by Peter Schweizer
  • Grave Influence: 21 Radicals and Their Worldviews That Rule America From the Grave
    Grave Influence: 21 Radicals and Their Worldviews That Rule America From the Grave
    by Brannon Howse
  • Lyrics of Sunshine and Shadow: The Tragic Courtship and Marriage of Paul Laurence Dunbar and Alice Ruth Moore
    Lyrics of Sunshine and Shadow: The Tragic Courtship and Marriage of Paul Laurence Dunbar and Alice Ruth Moore
    by Eleanor Alexander
Easy On The Goods
  • Waiting for
    Waiting for "Superman"
    starring Geoffrey Canada, Michelle Rhee
  • The Catered Affair (Remastered)
    The Catered Affair (Remastered)
    starring Bette Davis, Ernest Borgnine, Debbie Reynolds, Barry Fitzgerald, Rod Taylor
  • Bernie
    Bernie
    starring Jack Black, Shirley MacLaine, Matthew McConaughey
  • Remember the Night
    Remember the Night
    starring Barbara Stanwyck, Fred MacMurray, Beulah Bondi, Elizabeth Patterson, Sterling Holloway
  • The Ox-Bow Incident
    The Ox-Bow Incident
    starring Henry Fonda, Dana Andrews, Mary Beth Hughes, Anthony Quinn, William Eythe
  • The Bad Seed
    The Bad Seed
    starring Nancy Kelly, Patty McCormack, Henry Jones, Eileen Heckart, Evelyn Varden
  • Shadow of a Doubt
    Shadow of a Doubt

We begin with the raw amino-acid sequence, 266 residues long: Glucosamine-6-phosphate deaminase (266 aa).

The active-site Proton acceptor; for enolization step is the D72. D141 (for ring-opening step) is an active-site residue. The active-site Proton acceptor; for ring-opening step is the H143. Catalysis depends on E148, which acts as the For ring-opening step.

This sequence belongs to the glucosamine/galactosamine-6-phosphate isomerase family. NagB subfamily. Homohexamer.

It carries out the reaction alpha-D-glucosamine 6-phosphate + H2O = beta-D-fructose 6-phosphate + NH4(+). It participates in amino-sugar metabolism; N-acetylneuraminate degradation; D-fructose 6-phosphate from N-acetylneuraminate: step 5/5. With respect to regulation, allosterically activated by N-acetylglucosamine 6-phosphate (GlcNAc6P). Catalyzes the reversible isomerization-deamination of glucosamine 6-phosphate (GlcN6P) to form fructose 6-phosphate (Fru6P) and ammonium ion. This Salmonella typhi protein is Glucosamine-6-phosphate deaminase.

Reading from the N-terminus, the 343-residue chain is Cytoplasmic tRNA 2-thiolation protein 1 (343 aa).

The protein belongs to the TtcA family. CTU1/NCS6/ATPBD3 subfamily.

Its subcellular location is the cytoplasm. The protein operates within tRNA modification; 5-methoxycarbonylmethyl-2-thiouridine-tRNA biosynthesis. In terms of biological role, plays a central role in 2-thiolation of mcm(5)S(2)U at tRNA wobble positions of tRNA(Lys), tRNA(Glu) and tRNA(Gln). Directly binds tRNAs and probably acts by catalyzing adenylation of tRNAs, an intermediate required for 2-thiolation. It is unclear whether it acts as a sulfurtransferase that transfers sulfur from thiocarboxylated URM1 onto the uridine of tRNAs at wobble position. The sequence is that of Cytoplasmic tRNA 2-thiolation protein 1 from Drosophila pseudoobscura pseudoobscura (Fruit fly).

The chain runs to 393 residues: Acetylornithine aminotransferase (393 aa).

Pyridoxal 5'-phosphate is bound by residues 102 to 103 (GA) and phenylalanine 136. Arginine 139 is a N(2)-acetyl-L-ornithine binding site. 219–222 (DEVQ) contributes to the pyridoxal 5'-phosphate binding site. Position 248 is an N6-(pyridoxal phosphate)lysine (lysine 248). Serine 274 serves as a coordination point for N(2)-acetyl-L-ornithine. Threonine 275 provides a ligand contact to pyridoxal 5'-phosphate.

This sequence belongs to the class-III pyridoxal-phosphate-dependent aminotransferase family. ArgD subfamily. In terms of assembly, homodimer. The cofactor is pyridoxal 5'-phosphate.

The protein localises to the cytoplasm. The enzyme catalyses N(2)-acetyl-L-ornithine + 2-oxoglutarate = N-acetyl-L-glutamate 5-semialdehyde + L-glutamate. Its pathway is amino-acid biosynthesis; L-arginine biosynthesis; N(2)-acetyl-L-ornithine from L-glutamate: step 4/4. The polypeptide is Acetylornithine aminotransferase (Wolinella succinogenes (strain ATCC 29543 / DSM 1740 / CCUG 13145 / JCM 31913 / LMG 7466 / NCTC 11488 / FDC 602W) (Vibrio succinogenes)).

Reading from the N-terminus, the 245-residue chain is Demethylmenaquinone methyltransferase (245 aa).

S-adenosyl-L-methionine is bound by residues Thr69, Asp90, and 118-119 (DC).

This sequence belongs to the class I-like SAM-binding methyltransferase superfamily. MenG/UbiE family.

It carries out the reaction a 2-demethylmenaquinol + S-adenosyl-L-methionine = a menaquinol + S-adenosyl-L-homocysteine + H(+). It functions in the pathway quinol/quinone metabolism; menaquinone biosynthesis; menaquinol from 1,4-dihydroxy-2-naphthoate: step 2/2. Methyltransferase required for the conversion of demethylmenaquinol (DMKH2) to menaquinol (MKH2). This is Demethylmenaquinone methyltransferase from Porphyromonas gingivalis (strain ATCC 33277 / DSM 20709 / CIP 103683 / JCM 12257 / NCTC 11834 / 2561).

starring Teresa Wright, Joseph Cotten, Macdonald Carey, Patricia Collinge, Henry Travers
  • The More The Merrier
    The More The Merrier
    starring Jean Arthur, Joel McCrea, Charles Coburn, Bruce Bennett, Ann Savage
  • Act of Valor
    Act of Valor
    starring Alex Veadov, Roselyn Sanchez, Nestor Serrano
  • Deep Water
    Deep Water
    starring Tilda Swinton, Donald Crowhurst, Jean Badin, Clare Crowhurst, Simon Crowhurst
  • Sunset Boulevard
    Sunset Boulevard
    starring William Holden, Gloria Swanson, Erich Von Stroheim, Nancy Olson, Fred Clark
  • Penny Serenade
    Penny Serenade
    starring Cary Grant, Irene Dunne, Edgar Buchanan, Beulah Bondi
  • Double Indemnity
    Double Indemnity
    starring Fred MacMurray, Barbara Stanwyck, Edward G. Robinson, Porter Hall, Jean Heather
  • Ayn Rand and the Prophecy of Atlas Shrugged
    Ayn Rand and the Prophecy of Atlas Shrugged
    starring Gary Anthony Williams
  • Fat Sick & Nearly Dead
    Fat Sick & Nearly Dead
    Passion River
  • It Happened One Night (Remastered Black & White)
    It Happened One Night (Remastered Black & White)
    starring Clark Gable, Claudette Colbert
  • Stella Dallas
    Stella Dallas
    starring Barbara Stanwyck, John Boles, Anne Shirley, Barbara O'Neil, Alan Hale
  • The Iron Lady
    The Iron Lady
    starring Meryl Streep, Jim Broadbent, Harry Lloyd, Anthony Head, Alexandra Roach
  • Wallace & Gromit: The Complete Collection (4 Disc Set)
    Wallace & Gromit: The Complete Collection (4 Disc Set)
    starring Peter Sallis, Anne Reid, Sally Lindsay, Melissa Collier, Sarah Laborde
  • The Red Balloon (Released by Janus Films, in association with the Criterion Collection)
    The Red Balloon (Released by Janus Films, in association with the Criterion Collection)
    starring Red Balloon
  • Stalag 17 (Special Collector's Edition)
    Stalag 17 (Special Collector's Edition)
    starring William Holden, Don Taylor, Otto Preminger, Robert Strauss, Harvey Lembeck
  • The Major and the Minor (Universal Cinema Classics)
    The Major and the Minor (Universal Cinema Classics)
    starring Ginger Rogers, Ray Milland
  • My Dog Skip